Also, I am not getting "caught up" in the naming... some people are saying that Apple is going to use the exact same chip in both the Mac and iPad and that's where they're wrong, that's where Apple's statement of making and designing a new family of SoCs specifically for the Mac comes in. Because if they're just going to use the exact same A14 and A14X in the Mac, why bother making that statement? Furthermore they also said they're making bigger and more performant GPU cores for the Mac. And those SoCs will support virtualization. They will also support Thunderbolt (PCI). Not to mention they will need to support disparate RAM as RAM requirements for macOS is much different than iOS and putting all that RAM onto the SoC is probably not reasonable. I have a feeling all Mac SoCs will have 8GB RAM "on chip", and the rest "off chip".

    And as far as naming goes... current Macs don't use an "A10T", they use a "T2", even though that SoC is just a variant of the A10. So it stands to reason that even though Mac SoCs will share a lot of the same logical units, there will be enough differences to use a different name - just to differentiate their use.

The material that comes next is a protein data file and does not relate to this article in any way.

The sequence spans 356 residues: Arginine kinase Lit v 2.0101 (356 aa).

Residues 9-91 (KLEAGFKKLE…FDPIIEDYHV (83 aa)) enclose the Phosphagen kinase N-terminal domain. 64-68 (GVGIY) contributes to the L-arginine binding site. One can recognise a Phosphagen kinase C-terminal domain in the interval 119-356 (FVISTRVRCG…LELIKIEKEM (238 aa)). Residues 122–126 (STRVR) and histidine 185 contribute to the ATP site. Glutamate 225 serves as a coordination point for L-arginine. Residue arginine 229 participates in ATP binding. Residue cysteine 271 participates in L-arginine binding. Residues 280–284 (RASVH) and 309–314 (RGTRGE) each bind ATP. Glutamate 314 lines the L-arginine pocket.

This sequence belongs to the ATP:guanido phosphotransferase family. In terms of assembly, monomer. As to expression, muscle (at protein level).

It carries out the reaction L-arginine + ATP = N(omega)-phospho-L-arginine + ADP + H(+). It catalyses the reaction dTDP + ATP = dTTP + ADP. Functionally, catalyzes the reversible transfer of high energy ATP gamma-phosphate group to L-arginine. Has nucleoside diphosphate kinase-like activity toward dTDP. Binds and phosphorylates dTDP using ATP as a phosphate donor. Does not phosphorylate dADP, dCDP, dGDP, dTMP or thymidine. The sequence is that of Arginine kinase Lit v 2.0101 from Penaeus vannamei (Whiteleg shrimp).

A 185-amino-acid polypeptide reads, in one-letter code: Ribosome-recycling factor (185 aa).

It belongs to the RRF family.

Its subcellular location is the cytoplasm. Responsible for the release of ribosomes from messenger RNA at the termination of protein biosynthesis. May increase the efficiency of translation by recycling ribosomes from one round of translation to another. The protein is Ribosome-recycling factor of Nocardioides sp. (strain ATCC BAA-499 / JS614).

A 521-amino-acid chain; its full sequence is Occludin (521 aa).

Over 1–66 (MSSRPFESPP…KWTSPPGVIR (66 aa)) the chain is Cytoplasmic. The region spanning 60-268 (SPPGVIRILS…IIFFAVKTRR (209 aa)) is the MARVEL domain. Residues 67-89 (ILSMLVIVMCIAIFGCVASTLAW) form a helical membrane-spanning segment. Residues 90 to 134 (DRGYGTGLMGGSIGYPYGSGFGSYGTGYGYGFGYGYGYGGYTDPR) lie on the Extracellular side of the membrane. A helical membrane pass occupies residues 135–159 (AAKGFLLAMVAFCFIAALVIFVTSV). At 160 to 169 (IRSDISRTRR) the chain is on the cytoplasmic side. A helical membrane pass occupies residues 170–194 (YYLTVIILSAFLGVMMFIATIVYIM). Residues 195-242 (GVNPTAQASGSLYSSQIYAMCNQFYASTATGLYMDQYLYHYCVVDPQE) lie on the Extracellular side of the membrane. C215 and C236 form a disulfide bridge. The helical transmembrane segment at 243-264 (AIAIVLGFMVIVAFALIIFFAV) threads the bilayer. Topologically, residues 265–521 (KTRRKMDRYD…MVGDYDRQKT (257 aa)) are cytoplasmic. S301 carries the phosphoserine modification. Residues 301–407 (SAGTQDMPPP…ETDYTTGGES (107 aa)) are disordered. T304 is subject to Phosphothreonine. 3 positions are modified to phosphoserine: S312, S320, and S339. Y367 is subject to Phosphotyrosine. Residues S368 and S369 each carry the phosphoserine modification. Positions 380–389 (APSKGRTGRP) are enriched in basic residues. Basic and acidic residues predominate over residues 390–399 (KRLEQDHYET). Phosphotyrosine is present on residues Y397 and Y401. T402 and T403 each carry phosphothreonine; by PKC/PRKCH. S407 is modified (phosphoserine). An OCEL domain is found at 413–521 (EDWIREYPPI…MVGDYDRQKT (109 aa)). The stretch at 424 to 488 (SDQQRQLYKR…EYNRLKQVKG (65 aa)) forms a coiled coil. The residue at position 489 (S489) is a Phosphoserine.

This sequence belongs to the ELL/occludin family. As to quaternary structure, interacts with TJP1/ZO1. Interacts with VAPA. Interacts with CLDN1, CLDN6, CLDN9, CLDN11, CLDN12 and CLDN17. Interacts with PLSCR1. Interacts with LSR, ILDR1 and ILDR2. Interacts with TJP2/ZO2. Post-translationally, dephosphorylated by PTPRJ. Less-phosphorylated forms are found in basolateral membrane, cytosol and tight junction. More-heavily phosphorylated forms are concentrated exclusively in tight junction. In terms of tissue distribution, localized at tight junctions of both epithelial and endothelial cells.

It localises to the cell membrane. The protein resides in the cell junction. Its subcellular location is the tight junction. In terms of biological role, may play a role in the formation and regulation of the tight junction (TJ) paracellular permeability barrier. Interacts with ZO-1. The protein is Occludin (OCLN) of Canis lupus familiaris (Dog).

You’ve basically what I said. That is why these chips are not all the same. Even though they are designated x86, or A series, because the designs are different.
  • Reply 84 of 85
    rob53 said:
    I totally understand your situation, I started with PDP-8s back in the early 70's but I changed to Macs and haven't looked back. 
    For me it was PDP-11/70 
    PDP-8 in 1970 with paper tape. And a room to itself...